Harlan Ellison Wants All Copies of 'In Time' Destroyed

Harlan Ellison Wants All Copies of 'In Time' Destroyed

Sep 15, 2011

In TimeIf you were a fan of science fiction in the '70s and '80s, you no doubt instantly associate the name Harlan Ellison with strong, original science fiction like A Boy and His Dog and I Have No Mouth and I Must Scream.  If you were born in the late '80s and beyond, however, you probably think of Ellison as that cantankerous old guy who likes to sue Hollywood filmmakers for ripping him off.  The truth is, Ellison has been a cantankerous and often litigious personality for his entire career, the highlights being public/legal rows with CBS over the famous Star Trek episode "The City on the Edge of Forever" and a lawsuit against James Cameron that ultimately got him a credit on Terminator.  

And now, surprise, surprise, he wants to head back into the courtroom.  This time he's suing 20th Century Fox in an attempt to kill the Justin Timberlake-led sci-fi film In Time about a future where hours left to live are the currency of the world.  According to the Hollywood Reporter, he's demanding that not only the film not be released on October 28th, but he wants all copies of it destroyed.  The grounds?  He thinks it's infringing on his copyright for his short story "Repent, Harlequin! Said the Ticktockman," which involves a dystopian future in which the government tracks how much time each person is allowed to live.  And since Ellison was actually in the process of selling a screenplay for Repent, he doesn't think it has a chance of getting made because of the In Time similarities.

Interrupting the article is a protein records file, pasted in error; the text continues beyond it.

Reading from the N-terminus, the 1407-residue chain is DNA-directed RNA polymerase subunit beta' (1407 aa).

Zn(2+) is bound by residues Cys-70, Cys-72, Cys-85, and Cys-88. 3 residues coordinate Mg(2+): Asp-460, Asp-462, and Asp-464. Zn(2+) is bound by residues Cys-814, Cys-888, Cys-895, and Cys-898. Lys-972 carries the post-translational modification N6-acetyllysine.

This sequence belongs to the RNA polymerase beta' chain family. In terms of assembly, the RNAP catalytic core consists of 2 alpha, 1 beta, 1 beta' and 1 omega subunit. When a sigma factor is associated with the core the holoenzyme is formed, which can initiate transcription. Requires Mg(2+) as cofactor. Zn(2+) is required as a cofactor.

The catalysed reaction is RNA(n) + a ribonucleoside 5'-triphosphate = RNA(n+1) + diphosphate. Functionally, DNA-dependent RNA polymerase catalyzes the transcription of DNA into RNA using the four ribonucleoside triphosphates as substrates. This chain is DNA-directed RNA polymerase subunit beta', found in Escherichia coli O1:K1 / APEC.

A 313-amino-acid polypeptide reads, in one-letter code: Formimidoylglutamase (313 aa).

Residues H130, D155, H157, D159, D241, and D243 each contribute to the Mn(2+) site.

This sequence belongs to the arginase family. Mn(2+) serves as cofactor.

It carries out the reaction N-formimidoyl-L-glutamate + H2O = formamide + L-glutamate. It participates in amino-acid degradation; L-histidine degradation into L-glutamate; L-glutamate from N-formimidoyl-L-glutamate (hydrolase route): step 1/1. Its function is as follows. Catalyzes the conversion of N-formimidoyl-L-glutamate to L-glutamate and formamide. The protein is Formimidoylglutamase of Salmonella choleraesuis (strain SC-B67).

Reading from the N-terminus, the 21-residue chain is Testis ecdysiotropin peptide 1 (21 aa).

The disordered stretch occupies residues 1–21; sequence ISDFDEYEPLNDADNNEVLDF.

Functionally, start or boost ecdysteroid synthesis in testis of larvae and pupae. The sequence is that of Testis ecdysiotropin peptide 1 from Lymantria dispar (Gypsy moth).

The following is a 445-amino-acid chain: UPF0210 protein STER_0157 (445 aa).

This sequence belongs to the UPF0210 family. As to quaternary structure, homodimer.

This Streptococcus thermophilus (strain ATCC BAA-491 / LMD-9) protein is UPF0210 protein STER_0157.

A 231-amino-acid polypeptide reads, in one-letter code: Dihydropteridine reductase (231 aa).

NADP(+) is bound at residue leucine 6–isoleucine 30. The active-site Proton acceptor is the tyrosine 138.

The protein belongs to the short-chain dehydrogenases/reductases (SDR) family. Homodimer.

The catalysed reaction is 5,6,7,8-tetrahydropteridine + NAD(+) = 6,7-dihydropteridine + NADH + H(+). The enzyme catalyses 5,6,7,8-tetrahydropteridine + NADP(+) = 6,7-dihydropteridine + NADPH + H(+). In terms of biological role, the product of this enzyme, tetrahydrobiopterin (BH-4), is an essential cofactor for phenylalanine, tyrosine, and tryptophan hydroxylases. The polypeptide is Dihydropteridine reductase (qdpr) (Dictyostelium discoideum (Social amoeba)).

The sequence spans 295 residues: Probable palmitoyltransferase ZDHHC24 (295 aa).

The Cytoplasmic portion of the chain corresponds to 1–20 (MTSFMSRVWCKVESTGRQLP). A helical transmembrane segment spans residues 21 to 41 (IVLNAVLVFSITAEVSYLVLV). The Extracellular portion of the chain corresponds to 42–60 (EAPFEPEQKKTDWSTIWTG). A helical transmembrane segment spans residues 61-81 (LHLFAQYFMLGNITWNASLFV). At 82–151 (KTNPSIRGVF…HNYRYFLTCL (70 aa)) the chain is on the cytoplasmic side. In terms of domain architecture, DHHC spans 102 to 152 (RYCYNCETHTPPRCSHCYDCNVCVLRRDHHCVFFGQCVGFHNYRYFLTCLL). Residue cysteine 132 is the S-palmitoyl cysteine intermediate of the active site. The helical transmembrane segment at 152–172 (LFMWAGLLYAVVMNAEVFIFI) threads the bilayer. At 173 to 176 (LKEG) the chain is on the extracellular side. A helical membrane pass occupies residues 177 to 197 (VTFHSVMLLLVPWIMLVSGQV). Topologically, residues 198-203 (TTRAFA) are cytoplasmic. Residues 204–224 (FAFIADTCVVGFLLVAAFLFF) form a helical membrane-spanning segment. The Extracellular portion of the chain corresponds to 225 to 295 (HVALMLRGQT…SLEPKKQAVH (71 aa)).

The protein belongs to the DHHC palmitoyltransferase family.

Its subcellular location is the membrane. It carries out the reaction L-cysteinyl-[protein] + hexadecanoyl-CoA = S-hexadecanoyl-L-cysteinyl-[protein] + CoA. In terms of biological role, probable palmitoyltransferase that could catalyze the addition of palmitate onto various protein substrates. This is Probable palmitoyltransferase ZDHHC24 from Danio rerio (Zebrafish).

Will he get what he wants?  No, probably not.  It's highly unlikely that the studios behind In Time will let their film be destroyed, but Ellison may have a better case here than your average "Hey, they stole my idea!" lawsuit that emerges weeks before a film's release.  Repent, Harlequin is a very famous, award winning piece of science fiction after all and it's entirely likely that In Time writer-director Andrew Niccol is more than familiar with it considering he too is a long time champion of science fiction.  If he can make a strong enough case that the director of Gattaca ripped him off, Ellison will probably get some manner of financial restitution just to make the lawsuit go away.  

If you're unfamiliar with Ellison, these two videos give a pretty good idea of where he stands on issues like this and the integrity of speculative fiction in general.  It's easy to dismiss him as just a grumpy old man, but he defends his attitude very well. 

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In the movie Reasonable Doubt, what is the name of the character played by Samuel L. Jackson

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